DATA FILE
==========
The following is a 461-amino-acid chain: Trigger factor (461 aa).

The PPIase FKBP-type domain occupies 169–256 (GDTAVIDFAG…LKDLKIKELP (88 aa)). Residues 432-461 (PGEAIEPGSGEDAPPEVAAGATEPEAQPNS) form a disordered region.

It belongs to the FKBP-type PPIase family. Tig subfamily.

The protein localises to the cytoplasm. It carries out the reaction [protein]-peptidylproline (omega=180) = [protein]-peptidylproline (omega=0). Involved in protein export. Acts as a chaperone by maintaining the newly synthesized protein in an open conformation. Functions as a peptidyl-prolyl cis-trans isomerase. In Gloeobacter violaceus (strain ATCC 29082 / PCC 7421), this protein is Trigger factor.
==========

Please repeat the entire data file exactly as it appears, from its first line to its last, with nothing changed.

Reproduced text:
The following is a 461-amino-acid chain: Trigger factor (461 aa).

The PPIase FKBP-type domain occupies 169–256 (GDTAVIDFAG…LKDLKIKELP (88 aa)). Residues 432-461 (PGEAIEPGSGEDAPPEVAAGATEPEAQPNS) form a disordered region.

It belongs to the FKBP-type PPIase family. Tig subfamily.

The protein localises to the cytoplasm. It carries out the reaction [protein]-peptidylproline (omega=180) = [protein]-peptidylproline (omega=0). Involved in protein export. Acts as a chaperone by maintaining the newly synthesized protein in an open conformation. Functions as a peptidyl-prolyl cis-trans isomerase. In Gloeobacter violaceus (strain ATCC 29082 / PCC 7421), this protein is Trigger factor.